A chat with the Latin fusion band with an all-star roster.
If you haven’t heard Montevideo’s Campo yet, you will very, very soon.
The Grammy-nominated crew from Uruguay includes an Academy Award winning composer, a superstar star sound engineer with a roster like The White Stripes and The Shins, and Billboard charting members of the band Bajofondo, the group behind the electro-tango single “Los Tangueros.” Yes, with only their self-titled debut album out, Campo is already destined for stardom. They even won this week’s MTV Iggy Artist of the Week, the highest honor in all of human existence!
We spoke to lead man Juan Campodónico about the new album, Montevideo, the multi-cultural foursome that is Campo, and where their delicious blend of cumbia and hip-hop comes from.
(Interview translated from Spanish)
To be honest, we try to find bands from everywhere, but we haven’t really been able to find much from Uruguay.
There are a lot of bands and musicians in Uruguay — maybe they haven’t gotten a lot of international attention because Uruguay is a tiny city with few inhabitants (3.5 million), and it’s very south of the continent, between Brazil and Argentina — huge countries. Sometimes we are a little isolated, like an island. The language can be another reason why we’re not known in the anglo world. In Campo, our solution has been to sing half in English and half in Spanish. There have always been huge musicians and poets in Uruguay, but Uruguay is a well-kept secret.
What makes Montevideo special for you? What makes it your home?
I have lived in many different countries and cities — 8 years in Mexico city, in Buenos Aires. For 10 years I haven’t stopped moving around the world, producing records and playing with Bajofondo (my other band). Montevideo is a beautiful city with a very European style. It’s a small city, but with a lot of cultural movement, and a lot of personality. At the same time it’s a very chill city. The people walk slow, in ten minutes you arrive wherever you’re going….This place has given me a musical vision. In what place can you get a mix of tango, Brit-pop, cumbia and hiphop? In Montevideo. You get into a taxi and the taxi driver can be listening to Michael Jackson or a tango by Carlos Gardel or a cumbia villera. All of these elements are in the music of Campo….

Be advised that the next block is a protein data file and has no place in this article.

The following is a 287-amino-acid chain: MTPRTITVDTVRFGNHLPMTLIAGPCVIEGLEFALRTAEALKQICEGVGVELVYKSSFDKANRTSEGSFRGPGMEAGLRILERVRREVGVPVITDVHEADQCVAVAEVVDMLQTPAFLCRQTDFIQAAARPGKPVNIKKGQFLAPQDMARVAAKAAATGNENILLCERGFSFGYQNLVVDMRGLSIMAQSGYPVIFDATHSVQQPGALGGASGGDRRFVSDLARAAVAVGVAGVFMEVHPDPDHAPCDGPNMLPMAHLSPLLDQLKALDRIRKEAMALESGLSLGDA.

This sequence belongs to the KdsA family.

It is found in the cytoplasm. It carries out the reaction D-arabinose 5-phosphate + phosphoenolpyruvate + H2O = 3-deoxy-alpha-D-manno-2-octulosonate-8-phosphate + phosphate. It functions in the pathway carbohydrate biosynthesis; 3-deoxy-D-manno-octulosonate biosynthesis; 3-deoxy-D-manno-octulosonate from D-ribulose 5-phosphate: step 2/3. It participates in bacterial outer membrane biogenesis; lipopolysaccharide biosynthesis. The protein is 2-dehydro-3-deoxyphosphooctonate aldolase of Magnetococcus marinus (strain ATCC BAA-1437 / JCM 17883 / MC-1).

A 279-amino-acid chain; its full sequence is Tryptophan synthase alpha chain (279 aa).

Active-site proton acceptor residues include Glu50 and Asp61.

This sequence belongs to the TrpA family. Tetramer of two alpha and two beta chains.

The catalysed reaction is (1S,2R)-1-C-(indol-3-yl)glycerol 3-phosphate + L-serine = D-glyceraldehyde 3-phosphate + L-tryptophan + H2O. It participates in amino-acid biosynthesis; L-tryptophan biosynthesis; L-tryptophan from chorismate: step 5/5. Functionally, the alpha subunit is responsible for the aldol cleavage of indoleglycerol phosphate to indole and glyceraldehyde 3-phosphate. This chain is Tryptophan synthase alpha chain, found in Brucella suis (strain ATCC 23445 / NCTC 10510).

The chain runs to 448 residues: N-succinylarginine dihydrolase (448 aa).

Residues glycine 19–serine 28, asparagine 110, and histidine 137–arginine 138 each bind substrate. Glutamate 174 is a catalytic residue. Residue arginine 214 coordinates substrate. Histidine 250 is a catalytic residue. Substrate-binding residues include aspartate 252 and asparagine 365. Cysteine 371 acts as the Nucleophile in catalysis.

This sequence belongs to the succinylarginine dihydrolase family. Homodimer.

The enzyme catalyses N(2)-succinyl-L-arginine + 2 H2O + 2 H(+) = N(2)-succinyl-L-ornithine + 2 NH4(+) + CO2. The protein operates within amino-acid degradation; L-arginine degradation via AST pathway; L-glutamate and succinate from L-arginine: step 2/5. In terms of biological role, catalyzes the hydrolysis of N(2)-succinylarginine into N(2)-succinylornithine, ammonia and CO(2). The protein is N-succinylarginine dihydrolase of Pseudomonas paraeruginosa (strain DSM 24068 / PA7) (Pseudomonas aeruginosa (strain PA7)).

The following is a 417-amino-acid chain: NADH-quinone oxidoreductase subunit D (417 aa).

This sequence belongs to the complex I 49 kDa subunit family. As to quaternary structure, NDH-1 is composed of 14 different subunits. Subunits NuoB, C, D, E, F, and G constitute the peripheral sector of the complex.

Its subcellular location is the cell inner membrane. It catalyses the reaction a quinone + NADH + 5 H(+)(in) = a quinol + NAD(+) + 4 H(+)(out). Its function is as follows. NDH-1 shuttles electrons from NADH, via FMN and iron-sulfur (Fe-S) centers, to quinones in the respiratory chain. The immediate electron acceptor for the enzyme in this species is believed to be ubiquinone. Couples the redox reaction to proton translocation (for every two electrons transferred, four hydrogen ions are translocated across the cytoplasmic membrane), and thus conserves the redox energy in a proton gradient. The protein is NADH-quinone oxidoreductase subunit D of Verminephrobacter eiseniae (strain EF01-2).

What music did you listen to growing up?
I started buying records in the 80s. I listened to everything new wave, disco, funk synth-pop, rock, but in my house we were listening to bossa nova, tango, and folk. When I started to make music at the end of the 90s I saw myself highly influenced by hip-hop and techno, but I wanted to apply these ideas to something from the local sound; something that had identity, that would say who we were and where we came from. My music is a mix of new ideas and trends with roots from South American music — more precisely from the Río de la Plata.
We are living in an age of fusion, for sure. Do you find that non-Latin audiences are more open to your music now than they may have been, say, 5 years ago? Of course you charted with “Los Tangueros,” but it seemed like hybrid music was treated differently back then, maybe more like a one-time gimmick.
Yes, people are more open to listen to new things from different parts of the world and integrate culture. I’ve seen this process happening in Europe for many years, and in the US now. Campo is a great example of this sensibility. At once it sounds original and rooted, and it wants to communicate with the rest of the world. It’s international music but made from Uruguay — which is still something exotic.